Robert Blake—the folksinger, not the In Cold Blood star—is one of the most warm, welcoming performers around. Whether he's entertaining patrons at Conor Byrne with his anecdotes and songs rendered in a gruff but honeyed brogue, or touring through Ireland, this Bellingham-based troubadour exudes charisma. Which makes him a natural party host. And so it is that, in addition to playing out, and running his own label (Same Room Records), Blake now finds himself in his sixth year as festival director for the annual Subdued Stringband Jamboree.

"The festival got started not because I wanted to be a festival organizer, but simply because there were so many great bands around town, and I thought, 'Let's have a day of music,'" recalls Blake. The Jamboree, held Friday, August 11, and Saturday, August 12, at Deming Log Show Fairgrounds outside Bellingham, expanded to two days last year, but the evolution has been strictly organic; Blake and his cohorts are too busy with other projects for it to grow any other way.

"The whole vision is a little loose," he admits, apropos of the governing aesthetic that shapes the bill, which this year includes headlining spots by Jesse Sykes and Portland ensemble the Juanita Family, as well as appearances from Sweetheart of the Rodeo, the Tall Boys, Kasey Anderson, Kristin Allen-Zito (of the Trucks), and many more. "The formula is one part local music, one part roots, one part acoustic. As long as an act fulfills two out of those three, they fall within our parameters—which are pretty wide.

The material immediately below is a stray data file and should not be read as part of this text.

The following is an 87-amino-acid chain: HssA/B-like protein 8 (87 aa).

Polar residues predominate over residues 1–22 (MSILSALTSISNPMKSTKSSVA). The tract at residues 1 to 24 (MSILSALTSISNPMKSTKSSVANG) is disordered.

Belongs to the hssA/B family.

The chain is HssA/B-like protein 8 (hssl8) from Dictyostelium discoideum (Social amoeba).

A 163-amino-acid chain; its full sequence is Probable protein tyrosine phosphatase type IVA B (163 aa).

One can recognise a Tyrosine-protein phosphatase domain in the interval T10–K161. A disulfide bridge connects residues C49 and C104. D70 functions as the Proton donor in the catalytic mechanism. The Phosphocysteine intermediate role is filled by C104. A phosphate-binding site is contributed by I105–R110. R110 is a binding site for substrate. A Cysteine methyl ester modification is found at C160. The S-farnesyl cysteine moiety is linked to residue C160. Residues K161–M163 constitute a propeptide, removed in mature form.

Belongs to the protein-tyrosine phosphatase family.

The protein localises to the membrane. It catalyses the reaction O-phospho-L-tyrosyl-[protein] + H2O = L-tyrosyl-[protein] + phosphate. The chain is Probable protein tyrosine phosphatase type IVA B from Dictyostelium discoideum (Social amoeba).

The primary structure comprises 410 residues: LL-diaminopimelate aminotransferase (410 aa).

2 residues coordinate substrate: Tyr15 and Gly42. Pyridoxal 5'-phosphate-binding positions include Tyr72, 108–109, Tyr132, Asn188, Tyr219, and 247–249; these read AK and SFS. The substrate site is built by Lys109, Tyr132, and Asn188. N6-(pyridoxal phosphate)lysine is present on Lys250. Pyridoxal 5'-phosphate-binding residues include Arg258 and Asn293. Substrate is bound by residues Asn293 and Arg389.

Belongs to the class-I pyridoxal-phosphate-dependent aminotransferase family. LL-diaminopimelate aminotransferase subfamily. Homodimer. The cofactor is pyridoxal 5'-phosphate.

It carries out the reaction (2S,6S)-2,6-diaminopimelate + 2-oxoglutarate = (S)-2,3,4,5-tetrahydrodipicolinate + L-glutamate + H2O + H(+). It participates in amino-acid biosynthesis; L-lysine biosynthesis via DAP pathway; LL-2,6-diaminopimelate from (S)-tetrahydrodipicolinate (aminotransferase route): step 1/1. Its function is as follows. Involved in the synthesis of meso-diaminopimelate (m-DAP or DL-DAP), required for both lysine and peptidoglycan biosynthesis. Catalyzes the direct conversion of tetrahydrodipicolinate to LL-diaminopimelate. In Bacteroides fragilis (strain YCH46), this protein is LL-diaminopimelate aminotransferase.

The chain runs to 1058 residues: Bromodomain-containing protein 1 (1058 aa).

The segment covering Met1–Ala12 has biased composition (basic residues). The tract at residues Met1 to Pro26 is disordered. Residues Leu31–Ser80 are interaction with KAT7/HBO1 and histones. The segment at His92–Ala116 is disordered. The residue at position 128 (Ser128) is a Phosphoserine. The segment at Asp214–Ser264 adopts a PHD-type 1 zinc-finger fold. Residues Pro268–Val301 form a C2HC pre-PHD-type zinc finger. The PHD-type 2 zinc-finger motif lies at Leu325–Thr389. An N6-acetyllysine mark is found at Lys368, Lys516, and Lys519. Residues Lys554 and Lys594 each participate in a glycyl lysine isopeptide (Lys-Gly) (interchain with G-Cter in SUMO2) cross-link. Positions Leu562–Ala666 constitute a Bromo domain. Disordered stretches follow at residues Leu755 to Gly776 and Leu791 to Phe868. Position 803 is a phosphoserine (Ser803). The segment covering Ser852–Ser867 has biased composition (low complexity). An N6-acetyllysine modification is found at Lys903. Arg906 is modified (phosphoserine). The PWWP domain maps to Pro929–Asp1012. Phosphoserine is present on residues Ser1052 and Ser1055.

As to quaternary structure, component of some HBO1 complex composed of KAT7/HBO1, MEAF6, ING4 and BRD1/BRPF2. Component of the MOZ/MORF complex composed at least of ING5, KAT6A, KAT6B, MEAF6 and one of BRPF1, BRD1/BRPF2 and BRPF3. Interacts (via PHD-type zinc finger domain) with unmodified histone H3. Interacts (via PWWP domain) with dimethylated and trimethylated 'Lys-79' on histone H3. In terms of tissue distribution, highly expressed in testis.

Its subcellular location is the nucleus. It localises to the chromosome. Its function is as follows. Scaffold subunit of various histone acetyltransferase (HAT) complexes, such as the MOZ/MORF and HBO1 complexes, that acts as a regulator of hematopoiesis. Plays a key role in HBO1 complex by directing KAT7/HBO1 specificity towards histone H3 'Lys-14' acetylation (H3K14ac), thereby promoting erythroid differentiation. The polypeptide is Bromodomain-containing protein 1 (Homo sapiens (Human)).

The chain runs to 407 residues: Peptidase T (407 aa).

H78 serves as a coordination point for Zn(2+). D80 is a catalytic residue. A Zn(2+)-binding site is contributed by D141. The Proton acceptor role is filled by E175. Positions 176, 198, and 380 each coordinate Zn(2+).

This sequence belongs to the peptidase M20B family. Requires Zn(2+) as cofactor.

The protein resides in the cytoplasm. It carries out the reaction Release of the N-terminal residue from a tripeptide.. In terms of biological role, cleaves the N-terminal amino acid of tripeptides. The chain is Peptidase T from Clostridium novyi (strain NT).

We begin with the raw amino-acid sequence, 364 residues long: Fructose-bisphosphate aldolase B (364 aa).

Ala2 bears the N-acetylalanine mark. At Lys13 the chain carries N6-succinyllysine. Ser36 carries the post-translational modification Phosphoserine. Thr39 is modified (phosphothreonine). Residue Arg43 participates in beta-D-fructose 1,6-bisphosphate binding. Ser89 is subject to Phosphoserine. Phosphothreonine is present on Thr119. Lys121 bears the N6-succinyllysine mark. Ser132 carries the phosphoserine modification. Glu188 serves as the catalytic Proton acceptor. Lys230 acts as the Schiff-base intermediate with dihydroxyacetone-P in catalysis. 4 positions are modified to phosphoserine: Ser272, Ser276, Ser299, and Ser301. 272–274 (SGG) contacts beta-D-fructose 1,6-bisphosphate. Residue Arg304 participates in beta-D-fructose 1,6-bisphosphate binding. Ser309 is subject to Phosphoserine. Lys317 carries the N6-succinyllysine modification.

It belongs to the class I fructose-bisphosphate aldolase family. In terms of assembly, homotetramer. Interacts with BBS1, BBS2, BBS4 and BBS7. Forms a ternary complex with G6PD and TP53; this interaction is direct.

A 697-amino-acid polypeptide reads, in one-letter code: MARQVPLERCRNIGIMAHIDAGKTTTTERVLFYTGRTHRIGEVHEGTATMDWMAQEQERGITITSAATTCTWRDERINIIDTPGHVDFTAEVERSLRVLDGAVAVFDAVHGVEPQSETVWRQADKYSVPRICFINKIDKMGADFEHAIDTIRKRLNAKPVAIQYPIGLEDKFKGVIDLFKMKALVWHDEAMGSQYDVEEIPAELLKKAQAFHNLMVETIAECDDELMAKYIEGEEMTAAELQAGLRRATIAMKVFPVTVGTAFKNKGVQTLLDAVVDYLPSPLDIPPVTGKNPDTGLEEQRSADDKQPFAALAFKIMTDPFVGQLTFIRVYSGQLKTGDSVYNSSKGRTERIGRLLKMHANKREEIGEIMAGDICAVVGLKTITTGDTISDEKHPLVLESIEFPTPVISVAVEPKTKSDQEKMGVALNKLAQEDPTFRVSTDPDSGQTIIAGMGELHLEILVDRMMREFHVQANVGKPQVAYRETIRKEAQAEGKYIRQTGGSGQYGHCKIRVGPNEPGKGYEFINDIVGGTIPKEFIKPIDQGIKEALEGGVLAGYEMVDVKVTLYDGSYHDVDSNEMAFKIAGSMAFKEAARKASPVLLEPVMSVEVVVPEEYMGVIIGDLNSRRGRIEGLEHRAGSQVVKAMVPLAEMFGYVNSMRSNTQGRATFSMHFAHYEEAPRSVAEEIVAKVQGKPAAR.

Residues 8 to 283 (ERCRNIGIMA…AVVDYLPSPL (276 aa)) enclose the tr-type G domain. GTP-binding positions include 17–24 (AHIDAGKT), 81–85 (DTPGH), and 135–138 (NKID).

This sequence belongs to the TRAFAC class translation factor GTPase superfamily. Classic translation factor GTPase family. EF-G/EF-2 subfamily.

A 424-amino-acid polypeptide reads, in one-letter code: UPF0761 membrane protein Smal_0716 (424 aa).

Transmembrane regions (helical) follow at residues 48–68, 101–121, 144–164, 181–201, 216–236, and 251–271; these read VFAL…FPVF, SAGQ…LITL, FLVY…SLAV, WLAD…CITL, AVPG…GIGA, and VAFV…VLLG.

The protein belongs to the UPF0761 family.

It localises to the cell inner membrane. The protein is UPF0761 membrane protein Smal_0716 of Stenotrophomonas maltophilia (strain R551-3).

"More philosophically, I believe in putting old music and new music together. It's nice to mix it up a bit. But you won't see a proper rock or punk band at this event." Yet although there's no mosh pit, you will find a traditional square dance come 6:30 p.m. on Saturday.

Blake, who hopes to release his next studio album later this year, plays Friday night. It's one of the fringe benefits of his involvement. But it's also the reason he expanded the Jamboree to two days. "If I'm going to play a nice evening slot—and if I'm organizing the festival, I'm going to want to do that—let's do it Friday. Friday we can do whatever we want. There are no trappings that it has to be a hoedown, because that happens Saturday."

If the Jamboree sounds a bit informal... well, it is. There is no beer garden, no vendors shilling fried meat on a stick. Attendees are encouraged to camp out, and play music together even after the stages shut down. "The official policy is follow the law; we don't endorse anything illegal," concludes Blake. "On the other hand, it is a very comfortable scene. It is on a campground, and people are allowed to drink—and not be jerks. Thus far, there have never been any problems. Luckily, folk music isn't that cool, so I'm not concerned about some bunch of 15-year-olds on acid."

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